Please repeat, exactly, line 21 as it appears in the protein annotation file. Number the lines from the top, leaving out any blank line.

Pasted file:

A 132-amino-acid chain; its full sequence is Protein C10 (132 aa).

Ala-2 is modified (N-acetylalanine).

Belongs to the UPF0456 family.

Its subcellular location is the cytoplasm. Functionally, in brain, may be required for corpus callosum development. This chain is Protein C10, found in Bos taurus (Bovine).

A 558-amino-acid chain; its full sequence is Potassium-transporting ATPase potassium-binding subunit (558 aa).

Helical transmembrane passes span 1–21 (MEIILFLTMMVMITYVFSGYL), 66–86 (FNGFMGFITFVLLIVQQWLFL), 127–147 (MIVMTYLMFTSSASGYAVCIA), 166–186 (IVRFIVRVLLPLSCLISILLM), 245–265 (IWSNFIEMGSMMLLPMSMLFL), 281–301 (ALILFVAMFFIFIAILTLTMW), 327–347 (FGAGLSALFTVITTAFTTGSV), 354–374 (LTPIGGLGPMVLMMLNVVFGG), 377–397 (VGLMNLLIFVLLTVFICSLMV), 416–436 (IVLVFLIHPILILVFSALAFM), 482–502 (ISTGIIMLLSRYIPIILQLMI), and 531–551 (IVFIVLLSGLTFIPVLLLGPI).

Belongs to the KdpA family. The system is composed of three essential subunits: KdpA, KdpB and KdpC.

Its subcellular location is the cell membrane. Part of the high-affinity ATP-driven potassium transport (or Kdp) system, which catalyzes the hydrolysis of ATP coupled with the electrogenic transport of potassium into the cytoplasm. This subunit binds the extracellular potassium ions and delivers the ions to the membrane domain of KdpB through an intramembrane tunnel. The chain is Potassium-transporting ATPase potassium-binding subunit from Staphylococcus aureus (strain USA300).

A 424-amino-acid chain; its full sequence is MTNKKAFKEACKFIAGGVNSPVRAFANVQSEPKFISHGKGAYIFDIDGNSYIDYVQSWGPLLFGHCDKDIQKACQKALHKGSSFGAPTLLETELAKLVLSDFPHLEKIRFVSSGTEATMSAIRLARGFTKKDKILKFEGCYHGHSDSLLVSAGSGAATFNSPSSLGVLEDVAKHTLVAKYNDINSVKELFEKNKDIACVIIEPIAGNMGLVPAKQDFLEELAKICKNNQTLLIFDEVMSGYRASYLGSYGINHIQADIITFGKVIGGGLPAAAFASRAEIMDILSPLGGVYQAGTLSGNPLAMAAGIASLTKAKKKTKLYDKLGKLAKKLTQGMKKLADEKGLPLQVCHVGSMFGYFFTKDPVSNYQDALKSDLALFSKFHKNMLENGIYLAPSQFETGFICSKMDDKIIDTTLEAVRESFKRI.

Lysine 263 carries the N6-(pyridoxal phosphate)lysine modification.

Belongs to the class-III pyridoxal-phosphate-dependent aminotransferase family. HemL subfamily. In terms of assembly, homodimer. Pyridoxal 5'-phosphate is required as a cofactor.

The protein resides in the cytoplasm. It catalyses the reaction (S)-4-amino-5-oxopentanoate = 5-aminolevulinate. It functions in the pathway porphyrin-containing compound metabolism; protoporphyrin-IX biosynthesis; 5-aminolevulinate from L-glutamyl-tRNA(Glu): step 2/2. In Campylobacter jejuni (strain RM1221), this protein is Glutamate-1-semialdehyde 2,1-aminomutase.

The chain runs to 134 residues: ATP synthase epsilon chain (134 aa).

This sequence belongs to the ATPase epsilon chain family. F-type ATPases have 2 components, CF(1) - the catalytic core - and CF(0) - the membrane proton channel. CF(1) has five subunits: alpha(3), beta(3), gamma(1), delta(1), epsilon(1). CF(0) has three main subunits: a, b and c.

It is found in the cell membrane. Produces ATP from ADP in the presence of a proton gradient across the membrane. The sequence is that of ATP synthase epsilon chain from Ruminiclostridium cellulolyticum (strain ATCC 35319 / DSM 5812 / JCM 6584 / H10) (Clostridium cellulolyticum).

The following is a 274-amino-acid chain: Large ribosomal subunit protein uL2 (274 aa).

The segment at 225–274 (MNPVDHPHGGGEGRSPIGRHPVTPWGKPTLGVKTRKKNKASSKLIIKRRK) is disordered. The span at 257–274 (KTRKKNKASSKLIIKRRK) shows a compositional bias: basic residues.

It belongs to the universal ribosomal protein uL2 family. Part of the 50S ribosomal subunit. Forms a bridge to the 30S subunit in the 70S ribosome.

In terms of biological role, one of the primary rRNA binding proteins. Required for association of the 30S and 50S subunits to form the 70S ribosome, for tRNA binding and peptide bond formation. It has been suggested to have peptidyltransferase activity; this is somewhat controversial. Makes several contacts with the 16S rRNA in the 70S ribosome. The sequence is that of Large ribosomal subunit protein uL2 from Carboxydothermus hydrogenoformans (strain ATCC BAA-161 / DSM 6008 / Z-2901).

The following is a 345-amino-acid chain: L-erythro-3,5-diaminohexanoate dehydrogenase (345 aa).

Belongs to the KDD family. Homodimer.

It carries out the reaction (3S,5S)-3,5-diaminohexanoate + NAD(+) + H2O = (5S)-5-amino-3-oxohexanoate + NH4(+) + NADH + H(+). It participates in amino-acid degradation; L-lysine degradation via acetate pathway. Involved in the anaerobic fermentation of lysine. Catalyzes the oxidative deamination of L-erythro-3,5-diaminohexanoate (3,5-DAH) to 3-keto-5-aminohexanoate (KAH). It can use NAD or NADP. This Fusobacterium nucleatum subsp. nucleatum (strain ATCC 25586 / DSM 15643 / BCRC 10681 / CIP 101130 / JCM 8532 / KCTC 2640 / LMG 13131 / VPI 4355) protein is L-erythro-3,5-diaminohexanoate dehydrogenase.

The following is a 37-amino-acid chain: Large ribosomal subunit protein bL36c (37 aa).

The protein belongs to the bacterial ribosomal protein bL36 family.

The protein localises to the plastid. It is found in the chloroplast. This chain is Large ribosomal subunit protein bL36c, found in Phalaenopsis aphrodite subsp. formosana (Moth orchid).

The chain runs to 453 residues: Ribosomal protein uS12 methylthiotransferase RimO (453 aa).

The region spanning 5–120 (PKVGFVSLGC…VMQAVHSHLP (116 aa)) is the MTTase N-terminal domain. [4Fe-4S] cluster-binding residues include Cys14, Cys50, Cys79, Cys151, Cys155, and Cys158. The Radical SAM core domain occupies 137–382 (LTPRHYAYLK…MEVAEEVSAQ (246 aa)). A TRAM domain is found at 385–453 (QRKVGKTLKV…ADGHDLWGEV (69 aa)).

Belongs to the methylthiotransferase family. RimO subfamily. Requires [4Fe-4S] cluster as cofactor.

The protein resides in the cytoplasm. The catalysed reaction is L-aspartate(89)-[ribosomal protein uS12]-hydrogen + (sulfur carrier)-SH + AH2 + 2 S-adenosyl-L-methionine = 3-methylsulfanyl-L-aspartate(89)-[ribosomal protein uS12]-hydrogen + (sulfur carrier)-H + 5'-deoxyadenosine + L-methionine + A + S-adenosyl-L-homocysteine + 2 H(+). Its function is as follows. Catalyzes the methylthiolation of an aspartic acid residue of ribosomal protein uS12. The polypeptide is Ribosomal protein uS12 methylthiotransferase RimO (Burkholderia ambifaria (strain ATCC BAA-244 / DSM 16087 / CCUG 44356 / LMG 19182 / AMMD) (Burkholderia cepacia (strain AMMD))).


Belongs to the KDD family. Homodimer.